USF has been given a total of $8.75 million to help develop renewable energy systems and to educate students about the renewable energy industry over the next three years.
The money comes from a bill passed by state legislature in April called the Florida Energy Systems Consortium. Florida Gov. Charlie Crist signed the bill into law June 25.
According to a press release, Crist said that this law will “leverage the expertise of Florida’s research community to grow Florida’s green-tech industry.”
Yogi Goswami, co-director of the Clean Energy Research Center (CERC) and chemical engineering professor, said that the University already has some environmental research in the works.
“We have a number of research projects to help the state solve the energy problems in environmentally safe ways,” Goswami said.
The Consortium project is a joint effort with various state universities.
As head of the project, the University of Florida (UF) will receive $15 million, while USF joins Florida Atlantic University, Florida State University and the University of Central Florida in receiving $8.75 million each. UF will receive more money because of its leadership and administrative responsibilities, according to a press release from UF.
This is the first time that Florida’s university researchers will work together to solve the energy problem, Goswami said.
He said that each school has its strengths.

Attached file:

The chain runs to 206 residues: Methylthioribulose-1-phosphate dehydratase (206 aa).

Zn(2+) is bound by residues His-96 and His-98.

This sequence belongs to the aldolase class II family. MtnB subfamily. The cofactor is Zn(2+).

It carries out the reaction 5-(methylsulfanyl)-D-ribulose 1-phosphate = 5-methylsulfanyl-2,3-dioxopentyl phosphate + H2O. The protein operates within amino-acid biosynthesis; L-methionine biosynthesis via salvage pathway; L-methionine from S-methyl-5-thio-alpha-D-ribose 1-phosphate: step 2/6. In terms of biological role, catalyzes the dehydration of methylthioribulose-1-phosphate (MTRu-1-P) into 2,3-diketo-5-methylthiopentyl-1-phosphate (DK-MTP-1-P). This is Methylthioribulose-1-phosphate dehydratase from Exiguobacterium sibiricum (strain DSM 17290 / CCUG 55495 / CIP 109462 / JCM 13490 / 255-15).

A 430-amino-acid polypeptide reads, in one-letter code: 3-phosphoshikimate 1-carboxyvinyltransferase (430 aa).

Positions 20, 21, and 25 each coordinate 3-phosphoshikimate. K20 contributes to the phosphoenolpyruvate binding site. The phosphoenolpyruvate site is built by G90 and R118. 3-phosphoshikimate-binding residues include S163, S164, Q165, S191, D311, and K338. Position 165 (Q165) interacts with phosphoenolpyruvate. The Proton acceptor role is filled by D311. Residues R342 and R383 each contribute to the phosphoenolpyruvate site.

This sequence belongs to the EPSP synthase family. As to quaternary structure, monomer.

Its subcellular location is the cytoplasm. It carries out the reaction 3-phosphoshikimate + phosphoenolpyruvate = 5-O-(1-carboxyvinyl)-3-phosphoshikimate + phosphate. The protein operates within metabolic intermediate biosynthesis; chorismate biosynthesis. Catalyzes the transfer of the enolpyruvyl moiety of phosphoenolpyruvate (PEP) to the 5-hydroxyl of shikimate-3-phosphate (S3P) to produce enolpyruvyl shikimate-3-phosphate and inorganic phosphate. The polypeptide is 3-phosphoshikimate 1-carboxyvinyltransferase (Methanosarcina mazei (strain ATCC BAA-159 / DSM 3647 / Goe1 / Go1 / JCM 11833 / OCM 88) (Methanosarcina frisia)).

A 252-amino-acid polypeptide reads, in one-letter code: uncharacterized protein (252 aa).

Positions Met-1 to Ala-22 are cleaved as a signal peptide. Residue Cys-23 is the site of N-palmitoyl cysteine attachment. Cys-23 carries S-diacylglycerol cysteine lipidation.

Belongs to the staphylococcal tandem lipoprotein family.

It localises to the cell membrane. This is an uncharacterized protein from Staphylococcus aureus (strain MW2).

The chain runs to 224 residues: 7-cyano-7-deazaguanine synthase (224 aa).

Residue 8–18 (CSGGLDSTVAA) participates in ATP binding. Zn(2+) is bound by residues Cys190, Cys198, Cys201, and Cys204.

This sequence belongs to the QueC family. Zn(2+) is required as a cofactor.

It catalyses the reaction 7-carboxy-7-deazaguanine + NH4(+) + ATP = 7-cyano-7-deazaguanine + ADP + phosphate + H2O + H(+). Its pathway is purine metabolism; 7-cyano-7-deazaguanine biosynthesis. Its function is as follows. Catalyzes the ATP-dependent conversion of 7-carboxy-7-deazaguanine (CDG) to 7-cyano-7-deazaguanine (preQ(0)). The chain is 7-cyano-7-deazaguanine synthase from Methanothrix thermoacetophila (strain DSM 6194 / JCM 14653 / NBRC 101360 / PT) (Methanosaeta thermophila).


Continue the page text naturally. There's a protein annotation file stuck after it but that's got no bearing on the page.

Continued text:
USF’s strengths are solar energy, clean transportation, carbon capture and sequestration, bio-fuels and distributed power generation. Carbon capture and sequestration is the process of capturing carbon dioxide from placesww such as power plants and industrial sites and moving it to suitable locations, according to the World Resources Institute. Distributed power generation, according to the U.S. Department of Energy, uses small electric generators that avoid power losses and decrease emissions.
Sesha S. Srinivasan, a senior researcher at CERC, said the Consortium project is very encouraging for the state and the universities.
“We are in an energy crisis,” Srinivasan said. “The gasoline prices have heightened up and we need to find some alternate resources for fueling in the future.”
Another aspect of the Consortium project is education. Goswami will teach a solar energy class in the fall and will have more available during the spring.
“We hope to be able to add more classes and programs, including a master’s program,” he said.
Goswami said the programs are available to all students, not just those concentrating in science or engineering.
“In order for us to solve the energy problem in the state (in a sustainable and environmentally safe manner), it will take contributions from various disciplines,” he said.